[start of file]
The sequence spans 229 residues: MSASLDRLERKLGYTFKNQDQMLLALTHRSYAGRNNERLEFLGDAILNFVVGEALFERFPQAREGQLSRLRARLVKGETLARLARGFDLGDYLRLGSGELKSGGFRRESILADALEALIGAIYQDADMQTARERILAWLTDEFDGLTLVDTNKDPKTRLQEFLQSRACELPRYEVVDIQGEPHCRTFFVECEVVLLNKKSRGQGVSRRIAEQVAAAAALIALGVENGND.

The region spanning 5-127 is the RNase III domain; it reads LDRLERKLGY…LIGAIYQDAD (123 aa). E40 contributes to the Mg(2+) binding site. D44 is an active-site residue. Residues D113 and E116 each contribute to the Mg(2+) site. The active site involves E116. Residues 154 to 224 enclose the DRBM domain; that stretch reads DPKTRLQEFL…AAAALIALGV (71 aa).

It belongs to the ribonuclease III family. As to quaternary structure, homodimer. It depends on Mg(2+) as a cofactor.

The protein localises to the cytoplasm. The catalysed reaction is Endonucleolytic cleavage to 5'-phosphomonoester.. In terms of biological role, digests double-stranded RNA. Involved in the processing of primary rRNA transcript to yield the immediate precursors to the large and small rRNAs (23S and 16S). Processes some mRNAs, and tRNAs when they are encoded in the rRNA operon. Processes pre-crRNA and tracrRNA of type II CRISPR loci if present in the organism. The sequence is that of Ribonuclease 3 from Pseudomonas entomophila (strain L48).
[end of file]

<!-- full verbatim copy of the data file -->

The sequence spans 229 residues: MSASLDRLERKLGYTFKNQDQMLLALTHRSYAGRNNERLEFLGDAILNFVVGEALFERFPQAREGQLSRLRARLVKGETLARLARGFDLGDYLRLGSGELKSGGFRRESILADALEALIGAIYQDADMQTARERILAWLTDEFDGLTLVDTNKDPKTRLQEFLQSRACELPRYEVVDIQGEPHCRTFFVECEVVLLNKKSRGQGVSRRIAEQVAAAAALIALGVENGND.

The region spanning 5-127 is the RNase III domain; it reads LDRLERKLGY…LIGAIYQDAD (123 aa). E40 contributes to the Mg(2+) binding site. D44 is an active-site residue. Residues D113 and E116 each contribute to the Mg(2+) site. The active site involves E116. Residues 154 to 224 enclose the DRBM domain; that stretch reads DPKTRLQEFL…AAAALIALGV (71 aa).

It belongs to the ribonuclease III family. As to quaternary structure, homodimer. It depends on Mg(2+) as a cofactor.

The protein localises to the cytoplasm. The catalysed reaction is Endonucleolytic cleavage to 5'-phosphomonoester.. In terms of biological role, digests double-stranded RNA. Involved in the processing of primary rRNA transcript to yield the immediate precursors to the large and small rRNAs (23S and 16S). Processes some mRNAs, and tRNAs when they are encoded in the rRNA operon. Processes pre-crRNA and tracrRNA of type II CRISPR loci if present in the organism. The sequence is that of Ribonuclease 3 from Pseudomonas entomophila (strain L48).